Some patients may only be starting to notice the significance of the cap, said Frederic Riccardi, president of the Medicare Rights Center, an advocacy and consumer organization. “They may have experienced high costs in January, but we have clients with chronic conditions who are taking very expensive prescription drugs that are seeing significant savings,” he said. “During fall enrollment last year, we helped an individual taking a lifesaving drug who is going to save more than $15,000 this year.”

The stronger out-of-pocket protections arrive at a moment when other Medicare costs are rising. The standard Part B premium rose this year by 5.9 percent, to $174.70, and the deductible increased by $14, to $240.

Part D premiums are also rising. KFF estimated that Medicare recipients enrolled in stand-alone Part D plans who didn’t switch providers this year experienced premium increases averaging 21 percent, to $48 per month. (Medicare Advantage enrollees are unaffected since most do not pay a separate premium for drug coverage.)

The increase is due, in part, to the higher plan costs anticipated by insurers under the improved protections for patients contained in the I.R.A. But the stronger insurance protections benefit anyone enrolled in Part D, Dr. Neuman argued. “The whole point of insurance is to protect people with the highest costs, and that could be any one of us tomorrow,” she said.

Another important change expands access to federal subsidies that help low-income seniors with their Part D premiums, deductibles and cost sharing by increasing income limits. The subsidy, called Extra Help, is worth about $5,300 per year for people who enroll in it, according to the Social Security Administration, which runs the program.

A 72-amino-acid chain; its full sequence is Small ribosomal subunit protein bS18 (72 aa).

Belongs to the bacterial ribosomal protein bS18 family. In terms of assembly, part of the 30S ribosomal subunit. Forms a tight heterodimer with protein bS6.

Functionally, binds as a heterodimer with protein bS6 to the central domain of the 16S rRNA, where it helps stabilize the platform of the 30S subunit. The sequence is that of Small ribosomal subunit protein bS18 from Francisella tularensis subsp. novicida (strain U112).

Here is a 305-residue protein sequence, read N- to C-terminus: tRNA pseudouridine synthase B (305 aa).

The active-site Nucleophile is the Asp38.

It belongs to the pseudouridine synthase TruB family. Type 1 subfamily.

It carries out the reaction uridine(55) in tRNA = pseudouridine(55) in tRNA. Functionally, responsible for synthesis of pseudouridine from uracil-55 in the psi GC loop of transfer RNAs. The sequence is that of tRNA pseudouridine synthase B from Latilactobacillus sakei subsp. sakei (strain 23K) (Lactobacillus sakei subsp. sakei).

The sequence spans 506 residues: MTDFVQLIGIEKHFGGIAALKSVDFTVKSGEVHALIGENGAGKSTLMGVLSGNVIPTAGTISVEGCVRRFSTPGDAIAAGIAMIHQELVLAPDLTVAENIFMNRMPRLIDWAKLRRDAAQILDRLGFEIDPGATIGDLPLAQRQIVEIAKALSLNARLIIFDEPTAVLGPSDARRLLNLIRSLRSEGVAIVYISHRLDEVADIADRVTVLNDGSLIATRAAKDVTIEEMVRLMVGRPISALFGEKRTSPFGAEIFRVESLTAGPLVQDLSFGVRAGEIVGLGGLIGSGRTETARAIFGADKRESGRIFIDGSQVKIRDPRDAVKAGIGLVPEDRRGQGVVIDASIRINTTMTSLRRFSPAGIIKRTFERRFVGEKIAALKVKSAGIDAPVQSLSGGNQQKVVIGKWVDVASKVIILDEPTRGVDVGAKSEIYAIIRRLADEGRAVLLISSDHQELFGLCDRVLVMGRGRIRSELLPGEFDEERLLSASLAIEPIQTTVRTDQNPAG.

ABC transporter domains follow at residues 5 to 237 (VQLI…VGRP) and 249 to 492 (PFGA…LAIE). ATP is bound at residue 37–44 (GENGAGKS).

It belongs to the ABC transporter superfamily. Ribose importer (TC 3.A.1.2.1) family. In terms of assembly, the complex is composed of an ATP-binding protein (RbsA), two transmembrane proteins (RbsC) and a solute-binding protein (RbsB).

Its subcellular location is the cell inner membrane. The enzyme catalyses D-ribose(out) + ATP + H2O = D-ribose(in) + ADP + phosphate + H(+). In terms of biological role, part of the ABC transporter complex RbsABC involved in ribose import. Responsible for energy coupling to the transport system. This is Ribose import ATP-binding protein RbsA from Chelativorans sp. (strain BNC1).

This year, annual income must be below $22,590 for an individual, or $30,660 for a married couple; assets must be below $17,220 for an individual, or $34,360 for a married couple.

The program is an important feature of Part D. In 2020, 13.1 million Medicare beneficiaries received either full or partial Extra Help benefits, representing 28 percent of all enrollees that year, according to KFF.

This year, the expanded benefit was automatically granted to nearly 300,000 low-income people on Medicare, but up to three million more could benefit from the expansion, according to Medicare estimates. The program is national, and the application is available online.

Another important source of help is the Medicare Savings Programs, which help low-income people pay Part B premiums and some other costs. The programs are available nationwide and are administered by state Medicaid agencies — but they are often underutilized because few know of them and they have complex applications. Some states have been expanding eligibility.

Federal funding helps community organizations such as the State Health Insurance Assistance Program to do outreach and to enroll eligible beneficiaries. But that funding requires periodic renewal, and it was excluded from the current federal continuing resolution on spending, which expires in early March.

The under-enrollment problem stems mainly from lack of awareness, Mr. Riccardi of the Medicare Rights Center said. “We do need consistent education about these programs, especially for people who are new to Medicare.”